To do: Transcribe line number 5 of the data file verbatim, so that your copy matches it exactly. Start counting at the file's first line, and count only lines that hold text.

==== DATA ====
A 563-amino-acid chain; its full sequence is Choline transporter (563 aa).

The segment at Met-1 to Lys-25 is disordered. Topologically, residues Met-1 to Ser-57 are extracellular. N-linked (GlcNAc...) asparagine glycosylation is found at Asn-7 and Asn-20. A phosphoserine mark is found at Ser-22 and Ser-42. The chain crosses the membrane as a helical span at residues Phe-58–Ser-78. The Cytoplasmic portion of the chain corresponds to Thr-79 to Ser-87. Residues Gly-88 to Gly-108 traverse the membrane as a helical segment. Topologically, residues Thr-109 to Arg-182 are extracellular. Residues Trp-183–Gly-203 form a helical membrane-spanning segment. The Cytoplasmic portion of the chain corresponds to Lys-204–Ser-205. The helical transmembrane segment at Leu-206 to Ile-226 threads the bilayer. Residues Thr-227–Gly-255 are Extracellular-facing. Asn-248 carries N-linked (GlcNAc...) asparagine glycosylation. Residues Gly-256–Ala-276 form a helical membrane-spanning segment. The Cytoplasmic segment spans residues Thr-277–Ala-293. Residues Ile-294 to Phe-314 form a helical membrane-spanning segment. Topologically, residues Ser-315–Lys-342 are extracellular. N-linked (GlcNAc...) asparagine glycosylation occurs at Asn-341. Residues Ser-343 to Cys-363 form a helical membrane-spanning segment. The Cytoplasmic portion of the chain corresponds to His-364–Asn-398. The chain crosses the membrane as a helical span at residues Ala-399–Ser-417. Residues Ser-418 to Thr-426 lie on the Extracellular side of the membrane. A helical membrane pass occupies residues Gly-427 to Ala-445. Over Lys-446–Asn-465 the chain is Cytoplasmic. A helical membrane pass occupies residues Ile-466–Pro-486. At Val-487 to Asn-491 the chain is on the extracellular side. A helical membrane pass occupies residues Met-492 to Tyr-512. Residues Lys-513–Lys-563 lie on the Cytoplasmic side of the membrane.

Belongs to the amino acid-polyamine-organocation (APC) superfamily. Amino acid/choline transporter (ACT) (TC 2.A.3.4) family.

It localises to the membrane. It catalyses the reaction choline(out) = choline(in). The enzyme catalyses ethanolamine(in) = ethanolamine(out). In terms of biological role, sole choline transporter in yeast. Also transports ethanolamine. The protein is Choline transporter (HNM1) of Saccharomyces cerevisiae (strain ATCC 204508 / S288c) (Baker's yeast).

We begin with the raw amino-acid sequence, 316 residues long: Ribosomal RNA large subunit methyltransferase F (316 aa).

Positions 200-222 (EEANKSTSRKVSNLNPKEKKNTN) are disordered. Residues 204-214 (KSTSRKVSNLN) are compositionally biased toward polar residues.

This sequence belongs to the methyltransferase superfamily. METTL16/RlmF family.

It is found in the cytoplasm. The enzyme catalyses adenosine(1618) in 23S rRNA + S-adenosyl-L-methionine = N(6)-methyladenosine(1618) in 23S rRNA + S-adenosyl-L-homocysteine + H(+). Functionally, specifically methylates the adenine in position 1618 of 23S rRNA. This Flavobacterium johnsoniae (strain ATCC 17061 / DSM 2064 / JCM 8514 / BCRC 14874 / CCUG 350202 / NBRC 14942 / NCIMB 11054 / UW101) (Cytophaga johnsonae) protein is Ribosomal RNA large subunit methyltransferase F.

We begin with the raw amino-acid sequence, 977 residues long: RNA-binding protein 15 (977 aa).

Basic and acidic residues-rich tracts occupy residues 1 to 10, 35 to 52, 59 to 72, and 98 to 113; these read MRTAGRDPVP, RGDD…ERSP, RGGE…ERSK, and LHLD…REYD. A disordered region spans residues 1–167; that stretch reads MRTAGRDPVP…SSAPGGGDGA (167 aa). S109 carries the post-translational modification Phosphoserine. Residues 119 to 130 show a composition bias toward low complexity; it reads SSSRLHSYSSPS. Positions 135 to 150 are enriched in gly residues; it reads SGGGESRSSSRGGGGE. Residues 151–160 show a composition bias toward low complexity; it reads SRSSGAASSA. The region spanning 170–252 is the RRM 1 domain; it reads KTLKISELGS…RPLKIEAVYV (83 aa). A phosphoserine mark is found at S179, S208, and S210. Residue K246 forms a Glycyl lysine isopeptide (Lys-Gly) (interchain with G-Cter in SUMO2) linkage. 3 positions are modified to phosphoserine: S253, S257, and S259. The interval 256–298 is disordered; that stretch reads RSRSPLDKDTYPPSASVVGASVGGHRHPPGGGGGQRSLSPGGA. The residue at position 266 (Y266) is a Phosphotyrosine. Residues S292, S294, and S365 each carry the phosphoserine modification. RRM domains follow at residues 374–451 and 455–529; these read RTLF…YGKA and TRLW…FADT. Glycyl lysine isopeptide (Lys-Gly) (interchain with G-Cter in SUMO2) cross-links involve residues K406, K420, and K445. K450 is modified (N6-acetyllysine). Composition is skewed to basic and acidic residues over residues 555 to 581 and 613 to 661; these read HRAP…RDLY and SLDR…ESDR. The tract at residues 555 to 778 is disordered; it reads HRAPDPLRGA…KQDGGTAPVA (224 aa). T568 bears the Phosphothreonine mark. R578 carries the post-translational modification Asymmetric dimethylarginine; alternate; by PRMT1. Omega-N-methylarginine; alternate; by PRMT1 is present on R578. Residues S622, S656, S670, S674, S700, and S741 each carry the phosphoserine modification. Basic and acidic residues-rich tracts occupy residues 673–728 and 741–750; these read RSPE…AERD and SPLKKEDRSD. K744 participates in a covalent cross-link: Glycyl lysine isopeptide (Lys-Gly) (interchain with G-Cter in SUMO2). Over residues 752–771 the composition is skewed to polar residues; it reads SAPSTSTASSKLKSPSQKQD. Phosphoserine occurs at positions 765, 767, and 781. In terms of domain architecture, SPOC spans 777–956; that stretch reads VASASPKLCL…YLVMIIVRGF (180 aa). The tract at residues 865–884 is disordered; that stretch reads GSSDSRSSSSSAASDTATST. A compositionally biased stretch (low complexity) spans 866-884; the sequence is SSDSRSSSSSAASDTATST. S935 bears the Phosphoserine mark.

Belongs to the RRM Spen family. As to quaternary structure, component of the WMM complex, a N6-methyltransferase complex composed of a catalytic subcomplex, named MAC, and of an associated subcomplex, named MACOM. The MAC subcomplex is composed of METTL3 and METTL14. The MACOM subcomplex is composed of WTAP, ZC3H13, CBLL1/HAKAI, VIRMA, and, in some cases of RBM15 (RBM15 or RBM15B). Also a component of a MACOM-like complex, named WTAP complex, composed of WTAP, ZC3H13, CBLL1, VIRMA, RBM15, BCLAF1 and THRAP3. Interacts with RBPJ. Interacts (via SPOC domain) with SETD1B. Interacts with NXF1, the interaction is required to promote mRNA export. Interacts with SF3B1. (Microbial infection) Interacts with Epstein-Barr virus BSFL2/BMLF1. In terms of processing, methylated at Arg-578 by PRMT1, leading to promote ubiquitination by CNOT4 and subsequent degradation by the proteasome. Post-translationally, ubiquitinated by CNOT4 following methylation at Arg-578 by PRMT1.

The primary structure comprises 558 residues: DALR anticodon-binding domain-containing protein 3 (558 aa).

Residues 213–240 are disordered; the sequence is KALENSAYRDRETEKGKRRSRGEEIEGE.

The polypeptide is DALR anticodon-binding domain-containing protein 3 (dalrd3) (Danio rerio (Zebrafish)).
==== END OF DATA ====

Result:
We begin with the raw amino-acid sequence, 316 residues long: Ribosomal RNA large subunit methyltransferase F (316 aa).